A front-page story in Sunday's Oregonian by Michael Milstein details how local and state governments have undertaken numerous small measures that collectively help offset greenhouse gas levels and, in turn, help fight global warming. Between traffic signal improvements, tree planting and building efficiency measures, Milstein reports, the next few decades years will see these efforts alone reduce carbon dioxide by millions of tons. Of course, that's a good thing.
But one aspect of the report, even amidst the good news of carbon reductions, got me frustrated. According to a sidebar report, Portland transportation managers have recently cut greenhouses gases by adjusting traffic signals. The idea is to allow traffic to flow more efficiently with fewer red-light stops. At intersections like 39th and Division, Martin Luther King between Killingsworth and Broadway, and a stretch of Powell Boulevard, they've tracked traffic around the clock and created new timing plans with the help of computer programs.
At Southeast 39th Avenue, for example, "It shows that all the drivers on an average weekday will now stop 5,051 fewer times at red lights and will together spend 210 fewer hours driving the section of Southeast 39th."
Whoa, stop there a minute. (Or several minutes if you're at the Burnside/Sandy intersection with 12th.) Why did we need the threat of global warming to make traffic lights operate as efficiently as possible?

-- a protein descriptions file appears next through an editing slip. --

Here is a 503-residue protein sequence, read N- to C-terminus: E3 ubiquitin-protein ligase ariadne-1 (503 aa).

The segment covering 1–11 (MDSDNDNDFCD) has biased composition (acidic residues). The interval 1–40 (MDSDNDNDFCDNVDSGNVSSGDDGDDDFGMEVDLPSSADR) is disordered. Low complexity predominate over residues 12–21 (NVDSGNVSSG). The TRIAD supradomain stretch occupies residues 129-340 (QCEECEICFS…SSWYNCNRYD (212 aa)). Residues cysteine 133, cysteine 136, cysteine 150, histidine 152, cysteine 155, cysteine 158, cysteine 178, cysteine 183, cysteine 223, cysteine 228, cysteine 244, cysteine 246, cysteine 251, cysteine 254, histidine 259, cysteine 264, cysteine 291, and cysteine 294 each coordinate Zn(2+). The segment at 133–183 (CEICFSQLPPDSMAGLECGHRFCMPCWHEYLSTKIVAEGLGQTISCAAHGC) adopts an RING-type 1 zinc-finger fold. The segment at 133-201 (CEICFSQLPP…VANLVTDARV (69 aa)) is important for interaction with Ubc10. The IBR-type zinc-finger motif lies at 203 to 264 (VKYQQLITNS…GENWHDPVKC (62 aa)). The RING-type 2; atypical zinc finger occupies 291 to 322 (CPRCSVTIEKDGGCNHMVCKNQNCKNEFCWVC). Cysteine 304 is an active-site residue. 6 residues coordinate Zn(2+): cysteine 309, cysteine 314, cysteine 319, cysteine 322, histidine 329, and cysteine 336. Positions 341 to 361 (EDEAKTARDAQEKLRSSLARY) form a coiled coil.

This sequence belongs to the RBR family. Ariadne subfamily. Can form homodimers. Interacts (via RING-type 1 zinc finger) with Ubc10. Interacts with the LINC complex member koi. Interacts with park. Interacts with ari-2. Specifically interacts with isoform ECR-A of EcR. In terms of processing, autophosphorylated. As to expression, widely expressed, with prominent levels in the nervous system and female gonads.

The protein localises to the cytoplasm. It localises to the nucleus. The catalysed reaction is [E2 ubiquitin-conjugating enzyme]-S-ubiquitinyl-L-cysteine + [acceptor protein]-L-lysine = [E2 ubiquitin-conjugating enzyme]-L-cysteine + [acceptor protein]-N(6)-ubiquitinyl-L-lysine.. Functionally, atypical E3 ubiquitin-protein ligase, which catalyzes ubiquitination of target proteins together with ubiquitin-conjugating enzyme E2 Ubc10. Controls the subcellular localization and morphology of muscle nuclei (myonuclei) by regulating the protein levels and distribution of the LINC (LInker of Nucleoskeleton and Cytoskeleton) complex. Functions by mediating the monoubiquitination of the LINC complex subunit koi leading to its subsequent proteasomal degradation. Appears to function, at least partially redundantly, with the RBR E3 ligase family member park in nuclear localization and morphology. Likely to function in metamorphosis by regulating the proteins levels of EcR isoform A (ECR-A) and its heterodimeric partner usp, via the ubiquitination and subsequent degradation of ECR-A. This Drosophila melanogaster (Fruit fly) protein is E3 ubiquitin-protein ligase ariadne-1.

I'll be the first to admit that when traveling in the city, it's always better to be taking mass transit instead of driving. And frequently that's precisely what I do. My car only accrues a few thousand miles per year. But when I do drive, I want to get from point A to point B as quickly as possible. What driver doesn't? It's always seemed somewhat likely that not all traffic lights are timed together as efficiently as possible, but I always thought there must be people at various local and state departments of transportation working on this problem. And now we learn they've decided to make the stoplight system more efficient because it cuts carbon? How about cutting the years off my life spent stopped at red lights?
I think of all the times I've been in a hurry sometime, passed through one newly-turned green light and, no matter how fast or slow I drive, been forced to stop a block later for an ill-timed red light. Granted I'm probably more passionate about driving than most, but I want there to be a team of top experts working practically around the clock to determine exactly how to get all cars through all of the thousands of traffic lights in this city as efficiently as humanly possible. If they haven't been doing this all along, as in for the last several decades at the very least, then that makes me pretty frustrated.
And as much as I favor any policy designed to reduce carbon emissions and fight global warming, I must confess that I feel even greater motivation simply as a driver. Make these lights work as efficiently as possible -- like you should have been doing for our frickin' grandparents!